The shape and location of ancient woodlands often indicates the way in which previously wooded areas were gradually taken into agricultural production, leaving those woodlands that still remain on ground unsuitable for agriculture because of its terrain. In the case of the Gleadless Valley, most of the remaining woodlands are in relatively steep sided stream valleys or on steep slopes, as in the case of Buck Wood.

Woodland names also provide clues to the ancient origin of the woodlands. Until the middle of the 19th Century, Buck Wood went under the name of Berry Storth Wood, 'storth' being a Norse name for woodland.

Another way in which ancient woodlands can be distinguished from more recently established woodlands is their diverse flora and fauna. Indeed, certain plant species, usually those that spread relatively slowly by vegetative means, are known to be either entirely restricted to, or only rarely found outside, ancient woodlands. These are known as 'ancient woodland indicator species'. Where a number of these species are found together, there is a high likelihood that the wood in which they occur is of ancient origin. A wide range of ancient woodland indicator species occur in woodlands in the Gleadless Valley, including Bluebell, Dog's Mercury, Ramsons, Wood Anemone, Wood Sorrel and Yellow Archangel.

A 'pole lathe' in use at an event in Buck Wood. In the past these simple machines would have been used to shape wood produced in the
Gleadless Valley woodlands.

Archaeological features indicate that many if not all of the Gleadless Valley's woodlands were coppiced over several centuries in order to produce charcoal and other woodland products. Coppicing is a form of woodland management in which deciduous trees are cut back to just above their base to form coppice stools. These then sprout quickly, forming numerous poles, of value in construction and as a fuel. The process can be repeated again and again, usually at about 15 to 20 year intervals. Coppicing for charcoal production within the Gleadless Valley woodlands is known to date back to at least 1492 when a record referring to Herdyng Wood states that this was leased by its owner for charcoal production. There is known to have been a long history of coppice-with-standards management in Buck Wood.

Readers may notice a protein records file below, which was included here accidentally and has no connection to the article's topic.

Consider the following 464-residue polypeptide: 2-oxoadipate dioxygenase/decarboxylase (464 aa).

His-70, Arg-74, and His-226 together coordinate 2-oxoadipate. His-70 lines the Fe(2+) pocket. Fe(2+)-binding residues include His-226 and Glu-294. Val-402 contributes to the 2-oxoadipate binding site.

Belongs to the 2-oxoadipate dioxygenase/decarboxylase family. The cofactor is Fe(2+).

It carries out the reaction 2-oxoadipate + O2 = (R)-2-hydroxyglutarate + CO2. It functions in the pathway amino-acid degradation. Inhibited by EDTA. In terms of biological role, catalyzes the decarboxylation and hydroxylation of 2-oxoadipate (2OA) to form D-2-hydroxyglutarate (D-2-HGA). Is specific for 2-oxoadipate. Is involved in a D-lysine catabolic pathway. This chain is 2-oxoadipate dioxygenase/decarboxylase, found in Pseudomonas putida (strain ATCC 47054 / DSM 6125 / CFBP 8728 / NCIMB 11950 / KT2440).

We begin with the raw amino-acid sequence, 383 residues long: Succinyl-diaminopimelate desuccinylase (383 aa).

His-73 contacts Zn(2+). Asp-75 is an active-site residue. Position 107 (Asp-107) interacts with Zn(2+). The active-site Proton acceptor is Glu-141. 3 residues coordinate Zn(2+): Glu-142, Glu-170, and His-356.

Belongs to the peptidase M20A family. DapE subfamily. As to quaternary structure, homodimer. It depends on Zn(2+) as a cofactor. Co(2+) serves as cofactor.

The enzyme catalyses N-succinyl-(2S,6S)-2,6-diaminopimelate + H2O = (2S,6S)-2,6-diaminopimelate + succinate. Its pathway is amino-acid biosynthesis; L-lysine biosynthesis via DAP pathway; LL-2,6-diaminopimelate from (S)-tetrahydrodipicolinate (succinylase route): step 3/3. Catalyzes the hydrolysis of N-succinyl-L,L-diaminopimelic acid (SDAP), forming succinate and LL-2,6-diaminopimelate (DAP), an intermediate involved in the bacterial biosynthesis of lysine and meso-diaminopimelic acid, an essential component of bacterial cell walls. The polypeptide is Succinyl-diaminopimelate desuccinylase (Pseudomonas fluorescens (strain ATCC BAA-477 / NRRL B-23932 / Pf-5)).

Having lasted for hundreds of years, coppice management died out in the Sheffield area during the latter half of the 19th century as a result of a decline in demand for coppice products, particularly by the steel industry in which coal replaced charcoal as a fuel. The woods became managed purely for timber and were converted to high forest by the planting of non-native species such as Sycamore and Beech, as well as of some native species such as Oak. Over the 19th century, Beech, Sweet Chestnut, Sycamore and, to a lesser extent, Hornbeam and Larch were planted in Buck Wood. However, coppicing of the Oak-dominated understorey of the woodland is known to have continued until as late as the end of the 19th century.

More general information on the history of the Heritage Woodlands is available elsewhere on this website.